Britain's financial markets could be severely damaged by a sudden economic downturn as comfortable market conditions have encouraged them to extend levels of risk, the Bank of England has warned.
Publishing its financial stability report today, the Bank acknowledges the "remarkably resilient" nature of the UK financial system before arguing that "plausible but unlikely" events like a bird flu pandemic or an explosion of personal debt could have catastrophic results on the British economy.
The report highlights six areas of special concern, which cover vulnerabilities in international markets, the sudden development of debt in non-financial sector balance sheets and the increasing risk associated with reliance on existing financial structures, institutions and utilities.
Looking ahead, the report notes that "the evolution of risk within the system in the period ahead will depend on the future behaviour of financial firms and investors".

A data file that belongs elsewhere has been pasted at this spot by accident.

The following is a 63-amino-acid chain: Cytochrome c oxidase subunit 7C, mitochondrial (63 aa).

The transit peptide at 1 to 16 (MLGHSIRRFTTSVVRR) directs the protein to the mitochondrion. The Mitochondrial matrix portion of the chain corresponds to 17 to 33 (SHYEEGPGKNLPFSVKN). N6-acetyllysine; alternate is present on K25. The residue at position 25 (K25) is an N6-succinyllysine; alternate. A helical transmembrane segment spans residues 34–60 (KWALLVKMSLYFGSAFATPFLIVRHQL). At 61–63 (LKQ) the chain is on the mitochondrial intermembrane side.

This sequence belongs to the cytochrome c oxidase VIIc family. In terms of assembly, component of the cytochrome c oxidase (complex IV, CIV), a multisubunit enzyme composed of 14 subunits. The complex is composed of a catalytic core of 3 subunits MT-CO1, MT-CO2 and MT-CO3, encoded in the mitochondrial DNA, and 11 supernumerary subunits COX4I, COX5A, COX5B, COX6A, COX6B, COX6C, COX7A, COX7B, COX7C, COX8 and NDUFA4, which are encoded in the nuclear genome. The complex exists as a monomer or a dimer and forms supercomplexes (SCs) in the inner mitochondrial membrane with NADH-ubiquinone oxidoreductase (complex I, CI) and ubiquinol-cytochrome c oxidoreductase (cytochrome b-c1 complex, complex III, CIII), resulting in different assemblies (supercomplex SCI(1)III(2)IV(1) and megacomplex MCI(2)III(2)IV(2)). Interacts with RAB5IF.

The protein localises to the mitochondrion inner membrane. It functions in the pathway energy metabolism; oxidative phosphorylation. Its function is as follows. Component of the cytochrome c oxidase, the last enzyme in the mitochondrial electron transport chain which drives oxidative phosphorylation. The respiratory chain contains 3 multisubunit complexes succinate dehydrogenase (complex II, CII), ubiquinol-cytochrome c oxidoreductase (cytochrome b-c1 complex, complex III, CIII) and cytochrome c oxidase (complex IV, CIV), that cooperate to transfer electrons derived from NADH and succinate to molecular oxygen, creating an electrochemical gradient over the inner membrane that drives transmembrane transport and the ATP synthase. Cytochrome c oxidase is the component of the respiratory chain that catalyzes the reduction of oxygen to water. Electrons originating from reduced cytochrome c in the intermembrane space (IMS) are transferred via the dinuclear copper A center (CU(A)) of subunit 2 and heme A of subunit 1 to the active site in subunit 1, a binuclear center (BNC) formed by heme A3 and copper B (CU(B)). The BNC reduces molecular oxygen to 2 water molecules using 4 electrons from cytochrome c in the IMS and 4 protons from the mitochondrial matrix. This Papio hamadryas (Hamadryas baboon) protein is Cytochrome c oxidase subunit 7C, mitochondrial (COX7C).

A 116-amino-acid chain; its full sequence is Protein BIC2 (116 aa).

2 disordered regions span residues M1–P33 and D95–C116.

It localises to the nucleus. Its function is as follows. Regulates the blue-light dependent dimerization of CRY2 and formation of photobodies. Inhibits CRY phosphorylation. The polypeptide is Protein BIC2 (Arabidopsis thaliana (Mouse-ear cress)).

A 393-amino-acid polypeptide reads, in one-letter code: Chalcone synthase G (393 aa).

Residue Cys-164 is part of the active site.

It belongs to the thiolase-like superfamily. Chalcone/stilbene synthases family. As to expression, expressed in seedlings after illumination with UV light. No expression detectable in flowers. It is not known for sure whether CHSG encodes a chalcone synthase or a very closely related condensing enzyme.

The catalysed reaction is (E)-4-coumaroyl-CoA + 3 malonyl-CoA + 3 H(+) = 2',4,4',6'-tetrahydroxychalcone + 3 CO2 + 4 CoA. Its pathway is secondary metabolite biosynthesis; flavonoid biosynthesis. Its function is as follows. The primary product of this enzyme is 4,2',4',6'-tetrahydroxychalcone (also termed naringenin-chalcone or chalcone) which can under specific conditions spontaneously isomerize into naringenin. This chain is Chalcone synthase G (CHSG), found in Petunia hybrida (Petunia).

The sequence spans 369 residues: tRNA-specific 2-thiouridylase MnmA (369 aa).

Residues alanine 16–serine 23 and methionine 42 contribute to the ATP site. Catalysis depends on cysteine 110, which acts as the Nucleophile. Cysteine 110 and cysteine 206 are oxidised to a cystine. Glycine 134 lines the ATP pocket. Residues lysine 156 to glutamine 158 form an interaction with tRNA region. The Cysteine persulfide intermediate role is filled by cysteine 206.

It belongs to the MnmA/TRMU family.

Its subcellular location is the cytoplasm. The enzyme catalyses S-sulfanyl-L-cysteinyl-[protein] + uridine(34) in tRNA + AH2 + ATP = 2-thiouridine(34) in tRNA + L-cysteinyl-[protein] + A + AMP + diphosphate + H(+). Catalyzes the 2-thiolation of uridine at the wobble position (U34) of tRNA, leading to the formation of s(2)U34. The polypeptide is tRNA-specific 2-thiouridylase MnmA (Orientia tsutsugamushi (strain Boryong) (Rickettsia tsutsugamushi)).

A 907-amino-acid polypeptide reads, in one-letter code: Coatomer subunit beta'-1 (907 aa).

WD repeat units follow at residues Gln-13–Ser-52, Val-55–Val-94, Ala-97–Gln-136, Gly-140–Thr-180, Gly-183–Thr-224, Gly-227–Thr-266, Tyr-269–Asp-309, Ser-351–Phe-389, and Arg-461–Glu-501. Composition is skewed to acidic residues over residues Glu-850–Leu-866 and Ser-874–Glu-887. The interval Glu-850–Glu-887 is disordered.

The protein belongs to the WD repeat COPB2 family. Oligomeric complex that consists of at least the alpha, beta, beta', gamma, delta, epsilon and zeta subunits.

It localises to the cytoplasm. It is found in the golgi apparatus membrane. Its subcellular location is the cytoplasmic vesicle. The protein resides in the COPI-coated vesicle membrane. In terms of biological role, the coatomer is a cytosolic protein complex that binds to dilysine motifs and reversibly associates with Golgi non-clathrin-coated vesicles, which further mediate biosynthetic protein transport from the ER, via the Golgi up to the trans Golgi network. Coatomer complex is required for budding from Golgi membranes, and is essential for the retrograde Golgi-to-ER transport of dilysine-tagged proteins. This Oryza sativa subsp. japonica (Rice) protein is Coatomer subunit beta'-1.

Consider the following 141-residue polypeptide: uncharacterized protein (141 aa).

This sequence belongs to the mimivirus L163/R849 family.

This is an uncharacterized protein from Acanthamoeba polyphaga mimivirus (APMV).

"Recent market volatility has reminded investors and firms of the financial risks they are running. But it remains an open question whether it has changed decisively the perceived balance between financial and business risks."
Commenting on the publication of today's report, Sir John Gieve, the Bank's deputy governor for financial stability, explained that "the pace of innovation and growth of financial markets is raising the bar".
"Firms need to continue to improve their stress testing against less favourable conditions," Sir John said.
"We are working with the FSA and Treasury and authorities abroad to mitigate the risks and improve contingency planning."